Plus, he said, the key is that the technology enables certain kinds of teaching. The class as a whole can be given some independence within a few approved iPad apps while the teacher works with one or two students individually. But when the teacher needs to get the attention of the entire class—or even just some students who have gone off task—a touch on a button freezes the iPads so the kids are forced to re-engage. In other words, it’s not about teaching technology itself—something that’s fraught with issues, given the speed with which tech changes—but using the technology as a teaching tool. In fact, it’s in the name of Saltmarsh’s approach: Technology-Enabled Active Learning. Active learning doesn’t require technology but can be enhanced with its use.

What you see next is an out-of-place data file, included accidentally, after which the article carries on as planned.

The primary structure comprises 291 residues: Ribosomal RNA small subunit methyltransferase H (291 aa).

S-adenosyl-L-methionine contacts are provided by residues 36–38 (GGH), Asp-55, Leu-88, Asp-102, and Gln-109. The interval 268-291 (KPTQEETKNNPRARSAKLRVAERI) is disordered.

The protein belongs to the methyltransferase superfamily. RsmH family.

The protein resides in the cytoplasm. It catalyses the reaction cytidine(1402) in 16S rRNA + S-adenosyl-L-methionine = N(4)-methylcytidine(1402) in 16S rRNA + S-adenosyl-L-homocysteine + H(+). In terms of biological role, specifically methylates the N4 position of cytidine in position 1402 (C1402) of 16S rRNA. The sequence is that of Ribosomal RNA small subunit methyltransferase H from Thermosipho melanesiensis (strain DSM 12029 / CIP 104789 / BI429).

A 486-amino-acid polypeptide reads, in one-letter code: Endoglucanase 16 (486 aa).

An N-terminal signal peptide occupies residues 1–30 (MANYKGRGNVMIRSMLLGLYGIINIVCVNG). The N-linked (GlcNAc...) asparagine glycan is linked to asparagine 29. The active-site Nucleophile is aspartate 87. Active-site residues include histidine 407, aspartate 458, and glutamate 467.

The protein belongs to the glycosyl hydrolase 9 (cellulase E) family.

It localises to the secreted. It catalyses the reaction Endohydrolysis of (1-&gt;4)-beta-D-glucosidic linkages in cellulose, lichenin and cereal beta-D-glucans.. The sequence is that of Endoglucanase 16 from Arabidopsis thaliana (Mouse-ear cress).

In the end, the Innovation Hub project is almost entirely positive. It may not have scaled hugely in its first few years, but I think the hope is that it will experience a snowball effect. Support from the very top of the government in Zimbabwe, for instance, could provide significantly increased resources and funding, which could radically increase the number of schools using Technology-Enabled Active Learning and the number of students benefiting from it. Success in one country might even spill over into others. That’s all well off in the future, of course, but every oak tree starts as an acorn.
If you’re intrigued by the Innovation Hub project and want to support it financially or through your organization, check out the partner section of the Matter Innovation Hub Web page, which also provides additional details.